Bob Davis: Fair points and civility
Apr 29, 2012 | 1893 views |  0 comments | 5 5 recommendations | email to a friend | print
Anyone who watches C-SPAN regularly is familiar with the words, “That’s a fair point.” The cable channel dedicated to Washington politics is a great place to watch debates on the issues of the day. Notice we aren’t saying the debates are always fair, or even honest.

“That’s a fair point” is one of those phrases politicians toss out frequently. What it should mean is that a debater is acknowledging to his opponent: Hey, my argument has flaws, and you’ve just exposed one that I can’t ignore, filibuster or misrepresent.

A fair point is one that must be considered. The nation is littered with policy decisions that went awry because one side or the other chose to ignore the opposition’s fair point.

In much of this era’s political conversation, “That’s a fair point” is a Washington nicety that has devolved into a cliché. What it too often means is: Thank goodness, you’ve stopped talking. Now I can proceed with my talking points and ignore the steaming plate of uncomfortable truth you’ve just set before me.

The 2012 election looks to be one more exercise in sticking to the script. The result if we proceed down that path will be more of the same. The nation will divide, one side seeing nothing positive in Barack Obama and his fellow Democrats and the other convinced that Mitt Romney and the electoral success of his fellow Republicans would be the ruin of the nation. No matter who wins in November an entire army of opponents will do everything it can to derail the president and his party.

They’ll not be satisfied with raising fair points, objections to policies based on uncomfortable and accurate details. Instead, they will seek to firmly apply the brakes for the next four years.

Think we exaggerate? Think again. Robert Draper’s new book Do Not Ask What Good We Do: Inside the U.S. House of Representatives, which was previewed last week in the Huffington Post, tells of a meeting of key congressional Republicans the night of Obama’s inauguration. The topic: Using whatever means possible to thwart Obama’s presidency. “If you act like you’re the minority, you’re going to stay in the minority,” Rep. Kevin McCarthy, R-Calif., reportedly said. “We’ve gotta challenge them on every single bill and challenge them on every single campaign.”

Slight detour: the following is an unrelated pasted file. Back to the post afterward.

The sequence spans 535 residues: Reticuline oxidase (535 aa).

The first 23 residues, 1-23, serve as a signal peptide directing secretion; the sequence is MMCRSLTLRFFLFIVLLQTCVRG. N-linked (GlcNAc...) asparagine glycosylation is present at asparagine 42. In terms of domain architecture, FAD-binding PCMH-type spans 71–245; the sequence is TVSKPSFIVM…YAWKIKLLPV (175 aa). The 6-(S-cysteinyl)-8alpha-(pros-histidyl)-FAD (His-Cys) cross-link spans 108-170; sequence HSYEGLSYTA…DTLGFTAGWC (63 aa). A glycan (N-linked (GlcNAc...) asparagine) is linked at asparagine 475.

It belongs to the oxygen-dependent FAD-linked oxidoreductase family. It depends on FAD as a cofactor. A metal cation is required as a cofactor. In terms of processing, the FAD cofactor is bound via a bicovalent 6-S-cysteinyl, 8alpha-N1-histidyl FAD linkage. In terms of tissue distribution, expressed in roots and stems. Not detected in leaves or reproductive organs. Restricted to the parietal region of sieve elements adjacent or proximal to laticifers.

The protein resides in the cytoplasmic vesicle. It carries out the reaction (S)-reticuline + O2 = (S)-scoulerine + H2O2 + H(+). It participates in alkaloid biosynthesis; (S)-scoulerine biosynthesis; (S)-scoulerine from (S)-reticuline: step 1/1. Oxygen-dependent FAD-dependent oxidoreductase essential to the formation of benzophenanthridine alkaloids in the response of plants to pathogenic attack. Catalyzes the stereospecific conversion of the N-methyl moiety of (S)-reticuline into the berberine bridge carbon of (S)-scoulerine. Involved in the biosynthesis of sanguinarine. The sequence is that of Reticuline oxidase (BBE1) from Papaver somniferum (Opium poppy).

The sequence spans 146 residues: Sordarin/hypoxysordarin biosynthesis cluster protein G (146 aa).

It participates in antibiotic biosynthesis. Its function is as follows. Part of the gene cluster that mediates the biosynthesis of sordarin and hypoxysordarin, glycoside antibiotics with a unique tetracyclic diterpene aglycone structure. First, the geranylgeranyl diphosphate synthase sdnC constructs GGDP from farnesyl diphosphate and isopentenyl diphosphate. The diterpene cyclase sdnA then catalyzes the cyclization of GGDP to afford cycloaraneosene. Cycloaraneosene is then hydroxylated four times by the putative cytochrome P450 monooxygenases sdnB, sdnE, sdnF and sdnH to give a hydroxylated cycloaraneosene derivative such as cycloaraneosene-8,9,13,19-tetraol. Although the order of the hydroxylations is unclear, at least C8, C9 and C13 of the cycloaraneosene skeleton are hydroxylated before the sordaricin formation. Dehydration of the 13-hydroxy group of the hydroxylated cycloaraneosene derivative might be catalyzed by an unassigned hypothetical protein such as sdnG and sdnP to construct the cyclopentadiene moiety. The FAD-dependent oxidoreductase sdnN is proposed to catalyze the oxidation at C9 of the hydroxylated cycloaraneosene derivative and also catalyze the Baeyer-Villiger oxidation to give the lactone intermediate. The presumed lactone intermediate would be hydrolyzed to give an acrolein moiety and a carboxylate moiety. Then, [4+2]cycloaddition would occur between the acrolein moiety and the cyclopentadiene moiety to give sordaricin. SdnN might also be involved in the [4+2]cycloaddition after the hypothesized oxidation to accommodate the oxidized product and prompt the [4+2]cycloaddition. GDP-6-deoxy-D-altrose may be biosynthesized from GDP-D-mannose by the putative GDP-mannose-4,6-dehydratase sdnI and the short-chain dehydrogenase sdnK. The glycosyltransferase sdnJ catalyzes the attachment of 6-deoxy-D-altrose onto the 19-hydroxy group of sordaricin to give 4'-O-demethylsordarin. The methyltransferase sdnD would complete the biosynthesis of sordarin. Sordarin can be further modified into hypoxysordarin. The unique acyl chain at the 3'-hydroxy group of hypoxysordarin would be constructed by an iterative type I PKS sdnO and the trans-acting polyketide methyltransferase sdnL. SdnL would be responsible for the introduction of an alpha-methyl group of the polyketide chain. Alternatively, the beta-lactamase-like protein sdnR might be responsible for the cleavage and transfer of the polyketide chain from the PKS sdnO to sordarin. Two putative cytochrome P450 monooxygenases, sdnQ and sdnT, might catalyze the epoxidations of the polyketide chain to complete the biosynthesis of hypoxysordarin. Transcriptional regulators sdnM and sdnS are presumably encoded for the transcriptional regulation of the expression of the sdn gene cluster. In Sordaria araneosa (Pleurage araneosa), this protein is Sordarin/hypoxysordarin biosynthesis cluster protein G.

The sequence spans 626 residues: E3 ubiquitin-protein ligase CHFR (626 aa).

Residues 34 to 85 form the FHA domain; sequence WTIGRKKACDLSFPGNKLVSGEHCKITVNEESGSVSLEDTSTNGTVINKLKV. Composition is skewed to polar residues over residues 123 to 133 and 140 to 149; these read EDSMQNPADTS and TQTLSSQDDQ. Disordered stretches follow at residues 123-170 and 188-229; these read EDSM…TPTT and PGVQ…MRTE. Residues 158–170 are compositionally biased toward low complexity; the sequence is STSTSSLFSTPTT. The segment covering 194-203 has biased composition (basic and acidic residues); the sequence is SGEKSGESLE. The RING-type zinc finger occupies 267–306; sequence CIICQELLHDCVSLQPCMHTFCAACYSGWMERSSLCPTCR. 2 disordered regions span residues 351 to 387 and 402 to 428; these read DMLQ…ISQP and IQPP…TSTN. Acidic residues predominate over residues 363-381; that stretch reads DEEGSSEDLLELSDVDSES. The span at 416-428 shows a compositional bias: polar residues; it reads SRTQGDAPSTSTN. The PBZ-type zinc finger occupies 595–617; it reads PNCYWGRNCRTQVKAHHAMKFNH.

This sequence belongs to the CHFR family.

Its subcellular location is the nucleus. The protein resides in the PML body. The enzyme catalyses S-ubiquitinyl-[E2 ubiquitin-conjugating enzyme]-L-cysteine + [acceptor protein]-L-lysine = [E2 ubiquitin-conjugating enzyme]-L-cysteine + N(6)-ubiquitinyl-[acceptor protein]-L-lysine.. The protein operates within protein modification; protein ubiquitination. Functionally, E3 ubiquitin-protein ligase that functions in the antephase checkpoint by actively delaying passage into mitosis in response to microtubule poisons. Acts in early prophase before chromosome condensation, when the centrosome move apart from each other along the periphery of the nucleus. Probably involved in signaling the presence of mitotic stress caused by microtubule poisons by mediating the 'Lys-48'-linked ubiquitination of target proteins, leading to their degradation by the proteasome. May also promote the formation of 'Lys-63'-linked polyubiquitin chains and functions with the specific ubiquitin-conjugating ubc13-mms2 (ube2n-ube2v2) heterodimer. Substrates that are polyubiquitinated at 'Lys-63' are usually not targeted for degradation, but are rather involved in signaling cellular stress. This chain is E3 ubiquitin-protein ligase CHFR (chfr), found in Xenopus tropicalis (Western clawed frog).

No one would be surprised if something similar happens if Romney is sworn in as the nation’s 45th president in January 2013.

The nation, it seems, is barely capable of rising above its politics. It’s not as if we don’t face thorny issues.

For several years, the Association of Opinion Journalists (formerly known as the National Conference of Editorial Writers) has wrestled with this civic sickness through an effort now known as Civilitas AOJ. Its ambition is to raise the nation’s discourse. (Full disclosure: I am the organization’s vice president.)

It’s been a struggle for AOJ members to work out what we mean by civility. It does not mean stripping national arguments down to the point where nothing of consequence is ever mentioned. The point is to work through our challenges, weighing the options and reasoning together while accepting the facts before us.

As the Civilitas AOJ’s purpose statement notes, “Disrespect, dishonesty, libel and character assassination pollute the conversation, so many Americans see a serious problem with incivility broadly, not just with mere bad manners, in public life.”

At the heart of this effort is encouraging Americans to be good citizens, to lend their voices to the debate in ways that bring passion for their position but also respect for those who think differently.

This honest public weighing is important. No plan is perfect so it’s a good idea to consider it from all sides before implementation. Imagine an NFL football team selecting its top pick in last week’s draft without considering all the prospects before them. Not likely, is it? In fact, NFL teams are obsessive about testing college football players — by height, weight, strength, intelligence, personality, character and strengths and weaknesses on the field. Everything is considered, good and bad. Eventually a decision is made based on the best, most reliable information possible.

We should ask nothing less of our politics.

Bob Davis is editor of The Anniston Star. Contact him at 256-235-3540 or bdavis@annistonstar.com. Twitter: twitter.com/EditorBobDavis.
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